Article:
Florida Physician Agrees to Pay $4 Million and To Accept a 5-Year Exclusion From Medicare to Resolve False Claims Act Allegations
Wifredo A. Ferrer, United States Attorney for the Southern District of Florida, and Shimon R. Richmond, Special Agent in Charge, U.S. Department of Health and Human Services, Office of Inspector General (HHS-OIG), Miami Region, announced that Donald C. Proctor, Jr., M.D., a Mohs surgeon and facial plastic surgeon practicing in Vero Beach, Florida, and Grove Place Surgery Center, LLC, an ambulatory surgical center managed by Dr. Proctor, have agreed to pay $4 million to resolve allegations that they violated the False Claims Act by billing Medicare for Mohs surgeries and other surgical procedures that Dr. Proctor either did not perform or were medically unnecessary. Dr. Proctor also agreed to be excluded from Medicare, Medicaid, and all federally funded health care programs for at least five years.
“The settlement announced today demonstrates this office’s commitment to aggressively pursue physicians who put their own financial self-interest over a duty to their patients and thereby raise the cost of health care for all of us as patients and taxpayers,” said Wifredo A. Ferrer, United States Attorney for the Southern District of Florida. “We will not allow physicians to put patients at risk by performing unnecessary procedures, or permit them to make up phantom claims to increase their reimbursements from Medicare.”
“Any time greed replaces medical necessity as the primary factor in performing unnecessary, invasive procedures on Medicare beneficiaries, both patient health and taxpayer funds are compromised,” said Special Agent in Charge Shimon R. Richmond of the U.S. Health and Human Services Office of Inspector General. “Dr. Proctor received a 5-year exclusion from participating in Medicare by placing his patients and the integrity of the Medicare program at risk just to enrich himself.”
The settlement resolves allegations made in a lawsuit filed by Ferdinand F. Becker, M.D., a facial plastic surgeon and former Mohs surgeon who referred patients to Dr. Proctor, and Linda Wildes, who worked as Dr. Proctor’s histology technician for over eight years. They filed under the qui tam, or “whistleblower,” provisions of the False Claims Act, which permit private parties to sue on behalf of the government and receive a share of any recovery. The act also authorizes the government to intervene in and assume primary responsibility for litigating the lawsuit, as the government has done in this case. Dr. Becker and Ms. Wildes will receive $920,000.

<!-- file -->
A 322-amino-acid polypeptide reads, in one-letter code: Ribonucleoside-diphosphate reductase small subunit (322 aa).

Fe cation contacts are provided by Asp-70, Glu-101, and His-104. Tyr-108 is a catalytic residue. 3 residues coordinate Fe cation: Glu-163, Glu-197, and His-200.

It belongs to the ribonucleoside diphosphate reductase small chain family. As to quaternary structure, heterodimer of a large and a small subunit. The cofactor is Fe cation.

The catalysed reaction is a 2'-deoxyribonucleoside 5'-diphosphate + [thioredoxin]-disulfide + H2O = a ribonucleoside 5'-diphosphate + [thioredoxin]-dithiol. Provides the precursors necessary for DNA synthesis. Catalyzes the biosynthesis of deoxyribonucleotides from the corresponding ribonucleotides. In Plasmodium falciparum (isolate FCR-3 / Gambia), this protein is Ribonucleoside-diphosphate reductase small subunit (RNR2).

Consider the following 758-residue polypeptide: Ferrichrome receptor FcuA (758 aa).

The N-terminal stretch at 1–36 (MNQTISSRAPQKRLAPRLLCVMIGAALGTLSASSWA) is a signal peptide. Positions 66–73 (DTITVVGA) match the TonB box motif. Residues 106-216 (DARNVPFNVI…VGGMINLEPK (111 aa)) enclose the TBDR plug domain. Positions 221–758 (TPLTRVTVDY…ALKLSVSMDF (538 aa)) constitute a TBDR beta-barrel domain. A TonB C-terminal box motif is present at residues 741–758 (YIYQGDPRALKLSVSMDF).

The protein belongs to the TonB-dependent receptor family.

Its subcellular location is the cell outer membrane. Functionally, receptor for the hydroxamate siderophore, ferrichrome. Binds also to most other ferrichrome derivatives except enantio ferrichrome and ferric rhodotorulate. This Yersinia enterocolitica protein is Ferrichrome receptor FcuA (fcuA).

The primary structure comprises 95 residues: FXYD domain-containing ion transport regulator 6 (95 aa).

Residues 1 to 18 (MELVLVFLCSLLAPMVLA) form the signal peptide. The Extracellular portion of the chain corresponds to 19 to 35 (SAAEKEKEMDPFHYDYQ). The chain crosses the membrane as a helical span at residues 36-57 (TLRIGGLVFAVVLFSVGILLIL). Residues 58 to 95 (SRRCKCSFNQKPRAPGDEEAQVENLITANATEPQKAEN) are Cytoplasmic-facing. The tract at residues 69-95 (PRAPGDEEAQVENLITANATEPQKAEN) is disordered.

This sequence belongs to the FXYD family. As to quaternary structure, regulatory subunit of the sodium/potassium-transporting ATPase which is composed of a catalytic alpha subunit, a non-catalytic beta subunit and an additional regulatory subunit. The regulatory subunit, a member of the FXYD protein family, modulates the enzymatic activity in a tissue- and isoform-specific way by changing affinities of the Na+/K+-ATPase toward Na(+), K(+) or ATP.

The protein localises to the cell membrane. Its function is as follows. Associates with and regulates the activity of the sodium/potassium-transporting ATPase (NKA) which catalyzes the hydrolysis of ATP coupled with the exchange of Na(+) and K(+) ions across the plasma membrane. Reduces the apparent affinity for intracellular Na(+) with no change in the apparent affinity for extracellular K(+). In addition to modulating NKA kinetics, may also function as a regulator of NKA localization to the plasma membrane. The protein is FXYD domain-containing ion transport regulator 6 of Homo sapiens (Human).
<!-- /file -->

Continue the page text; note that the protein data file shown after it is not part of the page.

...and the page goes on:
Based on an extensive investigation, the United States alleged that Dr. Proctor would routinely see patients who had been referred to him with a confirmed skin cancer lesion and falsely inform them that they had additional lesions requiring Mohs surgery, even though the supposed additional lesions had not been confirmed through a biopsy as cancerous or simply did not exist. Mohs surgery is a specialized and expensive surgical procedure for removing certain types of skin cancers in specific areas of the body, including the face. The surgery is performed in stages in which the surgeon removes a single layer of tissue and then, after a microscopic evaluation of the excised tumor, performs additional stages, if necessary, until all of the cancer is removed. The United States further alleged that, solely to increase his Medicare reimbursement, Dr. Proctor would routinely perform three to four stages (or many more in some cases) of Mohs surgery, even though that is far outside the norm and was often not necessary. This required patients to remain at Grove Place Surgery Center for prolonged periods of time and be subjected to additional surgeries they did not need.
Finally, based on its investigation, the United States alleged that Dr. Proctor was also defrauding Medicare by routinely billing for unnecessary or nonexistent surgeries to close up the wounds allegedly left by the Mohs surgeries. These reconstructions, called adjacent tissue transfers, are complicated and often time-consuming procedures physicians sometimes use to close a defect resulting from the removal of a lesion on a patient’s skin. Dr. Proctor billed Medicare for these procedures in connection with virtually every Mohs surgery he claimed to have performed, even though, the United States alleged, it would have been physically impossible in most cases for him to have performed them.
The settlement was the result of a coordinated effort by the United States Attorney’s Office for the Southern District of Florida, HHS-OIG, Federal Bureau of Investigation (FBI), and Defense Criminal Investigative Service. The case was investigated and the settlement negotiated by Assistant U.S. Attorney Susan Torres. The exclusion agreement was negotiated by OIG Senior Counsel Karen Glassman.
The case is captioned United States ex rel. Becker & Wildes v. Donald C. Proctor, Jr., M.D. et al., No. 11-14214-Civ-Martinez (S.D. Fla.). The claims asserted against Dr. Proctor and Grove Place Surgery Center are merely allegations. There has been no determination of liability in this matter.
A copy of this press release may be found on the website of the United States Attorney’s Office for the Southern District of Florida at www.usdoj.gov/usao/fls. Related court documents and information may be found on the website of the District Court for the Southern District of Florida at www.flsd.uscourts.gov or on http://pacer.flsd.uscourts.gov.